9. Again, gingerly unwrap, and remind oneself to take used wraps inside (aka throw on the ground outside door).
10. Try to get some salve near the actual wounds and not on the ground, opposite leg, on oneself or elsewhere. It will be difficult because horse will be flinging about trying to dodge your futile attempts
11. Wash and thaw hands again in heated buckets
12. Trick horse into standing immobile while trying to get gauze to stick to wounds/salve by being as delicate as a butterfly with placement
13. Fully unwrap vetwrap from roll, since its probably frozen to itself & being bastardly. Attempt to warm in your hands, but theyre probably wet, & not helping. Drop vetwrap. Repeat step.
14. Readjust gauze.
15. Sneakily and quickly get that mother 'effin vetwrap around the damn leg, hopefully near the wound and hope she doesnt flinch/whole thing doesnt slip.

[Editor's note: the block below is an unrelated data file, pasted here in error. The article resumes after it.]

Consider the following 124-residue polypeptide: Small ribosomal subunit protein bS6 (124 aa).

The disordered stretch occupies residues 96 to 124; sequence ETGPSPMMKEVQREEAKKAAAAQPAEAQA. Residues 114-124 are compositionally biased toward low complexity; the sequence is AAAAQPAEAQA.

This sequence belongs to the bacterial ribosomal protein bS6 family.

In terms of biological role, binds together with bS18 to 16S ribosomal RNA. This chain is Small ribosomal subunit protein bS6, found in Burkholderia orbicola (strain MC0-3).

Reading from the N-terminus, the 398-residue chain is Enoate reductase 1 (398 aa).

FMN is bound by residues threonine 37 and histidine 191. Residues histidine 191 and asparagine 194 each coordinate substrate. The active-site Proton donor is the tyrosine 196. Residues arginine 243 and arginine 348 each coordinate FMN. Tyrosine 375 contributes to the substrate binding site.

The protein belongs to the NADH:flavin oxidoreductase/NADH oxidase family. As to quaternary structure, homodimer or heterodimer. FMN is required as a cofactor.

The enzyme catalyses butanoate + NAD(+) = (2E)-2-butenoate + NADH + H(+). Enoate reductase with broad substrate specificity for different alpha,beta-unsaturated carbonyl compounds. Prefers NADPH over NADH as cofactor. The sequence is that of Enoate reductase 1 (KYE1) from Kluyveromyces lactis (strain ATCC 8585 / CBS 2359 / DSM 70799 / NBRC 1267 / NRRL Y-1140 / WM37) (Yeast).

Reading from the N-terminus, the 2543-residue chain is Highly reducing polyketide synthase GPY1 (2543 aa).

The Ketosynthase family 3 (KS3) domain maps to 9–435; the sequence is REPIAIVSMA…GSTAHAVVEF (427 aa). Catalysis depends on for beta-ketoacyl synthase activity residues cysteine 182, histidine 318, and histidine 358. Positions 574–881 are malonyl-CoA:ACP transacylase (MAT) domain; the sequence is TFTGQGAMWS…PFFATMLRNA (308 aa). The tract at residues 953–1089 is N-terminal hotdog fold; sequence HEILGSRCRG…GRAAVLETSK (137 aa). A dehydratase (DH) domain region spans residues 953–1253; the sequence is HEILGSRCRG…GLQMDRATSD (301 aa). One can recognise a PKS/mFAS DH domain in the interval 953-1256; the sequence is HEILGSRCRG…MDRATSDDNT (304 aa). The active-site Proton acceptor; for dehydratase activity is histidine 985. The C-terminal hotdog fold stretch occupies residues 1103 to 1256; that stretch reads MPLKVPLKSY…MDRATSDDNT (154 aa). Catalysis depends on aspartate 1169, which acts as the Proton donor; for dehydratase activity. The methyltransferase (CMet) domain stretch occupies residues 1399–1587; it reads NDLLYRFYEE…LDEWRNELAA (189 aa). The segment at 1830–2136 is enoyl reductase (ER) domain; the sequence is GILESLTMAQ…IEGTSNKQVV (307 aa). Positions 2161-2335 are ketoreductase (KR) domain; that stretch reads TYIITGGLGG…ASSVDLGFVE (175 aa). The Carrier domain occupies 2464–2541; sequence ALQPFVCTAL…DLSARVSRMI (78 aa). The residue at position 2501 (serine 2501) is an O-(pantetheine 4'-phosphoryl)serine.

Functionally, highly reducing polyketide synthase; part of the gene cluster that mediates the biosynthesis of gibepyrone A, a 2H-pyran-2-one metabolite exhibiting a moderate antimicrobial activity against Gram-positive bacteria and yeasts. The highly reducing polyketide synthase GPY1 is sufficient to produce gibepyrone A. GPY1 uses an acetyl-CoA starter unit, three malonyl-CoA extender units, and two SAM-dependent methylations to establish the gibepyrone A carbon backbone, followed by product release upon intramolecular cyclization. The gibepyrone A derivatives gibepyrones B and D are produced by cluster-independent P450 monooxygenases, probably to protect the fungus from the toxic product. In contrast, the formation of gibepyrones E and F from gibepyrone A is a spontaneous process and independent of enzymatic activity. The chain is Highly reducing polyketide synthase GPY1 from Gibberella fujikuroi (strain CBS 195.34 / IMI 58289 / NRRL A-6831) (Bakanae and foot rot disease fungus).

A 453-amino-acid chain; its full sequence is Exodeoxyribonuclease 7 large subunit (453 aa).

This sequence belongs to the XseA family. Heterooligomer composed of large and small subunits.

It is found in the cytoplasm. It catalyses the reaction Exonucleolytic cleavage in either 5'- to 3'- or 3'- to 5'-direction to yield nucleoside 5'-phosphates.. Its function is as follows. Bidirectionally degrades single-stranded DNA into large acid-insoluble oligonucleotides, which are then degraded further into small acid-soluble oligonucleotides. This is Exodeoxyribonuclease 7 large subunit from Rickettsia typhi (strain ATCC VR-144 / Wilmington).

16. It does.
17. Repeat steps 11-15 again with fresh supplies, while cursing under your breath (or louder, if you're me)
18. Admire handi-work and catch a breather/wonder why you fucking own horses
|Not too shabby. Better than yesterday! *pats self on back*|
20. Re-roll legwraps because you probably haven't yet. Forget you didnt wash hands and get salve all over wraps. Get clean ones. Note they are the last clean pair and try to remember to wash dirty ones (spoiler, you wont).
21. Tell horse to brace for the worst, and try to wrap legs, making sure the most injured leg gets as much coverage as possible and wrapping other leg for support. Horse will resist at first but then accept her fate as she is quite over this by now and just wants more food.